Ceasefire with the Wa

After the fall of the Pegu Yoma, insignificant CPB units managed to hold out in northern Arakan and in Tenasserim, but the party had become isolated in its base area in the northeast, where it did not belong and never had any intention of staying. That, in turn, led to a mutiny within the non-Burman, mainly Wa but also Kokang, rank-and-file of the CPB’s army in 1989. The old CPB leadership was driven into exile in China while its former forces were reorganized into ethnic armies, the strongest of which became the United Wa State Army (UWSA). But rather than fighting, it entered into a ceasefire agreement with the Tatmadaw soon after the mutiny.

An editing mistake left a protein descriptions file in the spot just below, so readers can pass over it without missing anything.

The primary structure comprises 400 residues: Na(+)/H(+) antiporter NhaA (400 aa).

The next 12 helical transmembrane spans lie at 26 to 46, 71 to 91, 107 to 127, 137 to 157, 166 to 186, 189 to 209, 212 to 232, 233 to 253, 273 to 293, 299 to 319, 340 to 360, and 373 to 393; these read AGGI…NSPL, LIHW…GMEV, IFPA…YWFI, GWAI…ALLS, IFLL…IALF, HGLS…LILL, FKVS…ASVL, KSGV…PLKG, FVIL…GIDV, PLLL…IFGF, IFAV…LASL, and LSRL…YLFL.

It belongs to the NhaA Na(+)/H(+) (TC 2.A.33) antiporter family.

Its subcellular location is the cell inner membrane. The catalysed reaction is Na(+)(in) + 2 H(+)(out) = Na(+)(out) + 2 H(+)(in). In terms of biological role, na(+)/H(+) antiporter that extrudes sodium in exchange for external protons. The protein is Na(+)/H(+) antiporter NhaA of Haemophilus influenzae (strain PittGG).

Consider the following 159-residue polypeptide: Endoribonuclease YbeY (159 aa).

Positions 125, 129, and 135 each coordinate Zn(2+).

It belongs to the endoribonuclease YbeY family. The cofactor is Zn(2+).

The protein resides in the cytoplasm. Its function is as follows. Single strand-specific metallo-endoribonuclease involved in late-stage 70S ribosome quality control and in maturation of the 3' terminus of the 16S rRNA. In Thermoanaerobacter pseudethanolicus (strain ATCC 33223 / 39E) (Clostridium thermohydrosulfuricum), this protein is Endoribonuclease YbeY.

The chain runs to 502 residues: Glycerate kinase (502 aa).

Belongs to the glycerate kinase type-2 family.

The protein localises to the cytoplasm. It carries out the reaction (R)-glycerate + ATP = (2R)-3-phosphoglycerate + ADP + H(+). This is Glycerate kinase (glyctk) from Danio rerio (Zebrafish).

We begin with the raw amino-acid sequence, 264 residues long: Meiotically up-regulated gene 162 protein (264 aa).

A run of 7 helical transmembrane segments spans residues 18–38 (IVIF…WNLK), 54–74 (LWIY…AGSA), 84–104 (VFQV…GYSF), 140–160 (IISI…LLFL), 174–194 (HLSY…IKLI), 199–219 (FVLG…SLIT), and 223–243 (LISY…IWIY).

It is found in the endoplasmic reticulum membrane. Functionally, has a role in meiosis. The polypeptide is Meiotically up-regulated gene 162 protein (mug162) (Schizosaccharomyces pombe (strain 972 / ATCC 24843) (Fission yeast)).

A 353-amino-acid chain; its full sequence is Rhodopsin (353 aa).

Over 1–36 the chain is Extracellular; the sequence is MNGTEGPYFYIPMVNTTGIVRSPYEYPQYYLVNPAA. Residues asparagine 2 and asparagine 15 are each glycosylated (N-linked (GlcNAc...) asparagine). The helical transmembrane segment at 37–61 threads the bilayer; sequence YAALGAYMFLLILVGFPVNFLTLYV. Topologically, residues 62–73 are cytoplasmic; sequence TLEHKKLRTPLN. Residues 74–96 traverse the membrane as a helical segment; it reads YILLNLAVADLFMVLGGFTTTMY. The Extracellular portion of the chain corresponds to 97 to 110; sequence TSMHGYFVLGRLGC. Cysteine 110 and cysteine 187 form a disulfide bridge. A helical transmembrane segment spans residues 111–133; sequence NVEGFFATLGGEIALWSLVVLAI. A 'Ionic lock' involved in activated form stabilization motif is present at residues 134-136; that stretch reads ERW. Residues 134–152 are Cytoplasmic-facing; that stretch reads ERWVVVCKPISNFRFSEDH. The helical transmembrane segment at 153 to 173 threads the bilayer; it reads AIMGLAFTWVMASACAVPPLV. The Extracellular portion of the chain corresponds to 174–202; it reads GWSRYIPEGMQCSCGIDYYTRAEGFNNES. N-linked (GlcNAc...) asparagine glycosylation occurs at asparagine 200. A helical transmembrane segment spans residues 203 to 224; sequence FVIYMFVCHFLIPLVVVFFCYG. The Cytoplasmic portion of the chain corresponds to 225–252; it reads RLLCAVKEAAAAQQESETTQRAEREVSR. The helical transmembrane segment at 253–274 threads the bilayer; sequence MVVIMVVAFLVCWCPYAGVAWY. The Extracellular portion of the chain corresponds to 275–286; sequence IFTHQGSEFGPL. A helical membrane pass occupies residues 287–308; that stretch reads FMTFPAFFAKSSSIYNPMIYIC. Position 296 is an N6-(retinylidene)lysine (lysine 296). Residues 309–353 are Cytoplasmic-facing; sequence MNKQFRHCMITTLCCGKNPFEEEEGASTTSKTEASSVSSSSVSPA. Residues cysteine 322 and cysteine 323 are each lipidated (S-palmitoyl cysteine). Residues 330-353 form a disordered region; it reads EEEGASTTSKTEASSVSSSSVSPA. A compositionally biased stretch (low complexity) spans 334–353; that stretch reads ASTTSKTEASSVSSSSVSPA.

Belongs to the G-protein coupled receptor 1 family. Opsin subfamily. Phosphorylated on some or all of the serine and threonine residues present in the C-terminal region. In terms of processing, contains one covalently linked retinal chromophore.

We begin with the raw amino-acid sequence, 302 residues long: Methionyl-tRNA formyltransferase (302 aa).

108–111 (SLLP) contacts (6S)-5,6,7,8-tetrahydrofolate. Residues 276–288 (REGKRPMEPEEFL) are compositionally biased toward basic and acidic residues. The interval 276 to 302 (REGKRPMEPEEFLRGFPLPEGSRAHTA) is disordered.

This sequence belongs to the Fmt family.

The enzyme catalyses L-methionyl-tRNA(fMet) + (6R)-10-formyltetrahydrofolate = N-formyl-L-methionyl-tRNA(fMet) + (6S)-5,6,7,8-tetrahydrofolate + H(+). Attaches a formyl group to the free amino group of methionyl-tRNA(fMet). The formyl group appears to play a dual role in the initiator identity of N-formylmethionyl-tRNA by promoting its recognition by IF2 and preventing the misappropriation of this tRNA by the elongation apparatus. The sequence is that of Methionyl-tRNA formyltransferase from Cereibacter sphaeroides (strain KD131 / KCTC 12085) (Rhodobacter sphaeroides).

Since then, rather curiously, the UWSA has become stronger and better equipped than the CPB ever was—and its guns and other supplies have been obtained from China. While the UWSA is not doing any fighting on its own, it has shared some of its weaponry with other ethnic armies such as the Shan State Army of the Shan State Progress Party, the Palaung Ta’ang National Liberation Army, the Kokang-based Myanmar National Democratic Alliance Army, and, to a lesser extent, the Kachin Independence Army (KIA).

Those armies are fighting the Tatmadaw, but the powerful Arakan Army (AA), which has also benefited from UWSA arms supplies, has distanced itself from all other resistance armies in Myanmar. The AA says it wants to regain the independence the old Arakan kingdom lost to the Burman kings when they occupied the area in 1785. With that aim in mind, the AA has not established any liberated areas but, instead, built up a parallel administration in Rakhine State.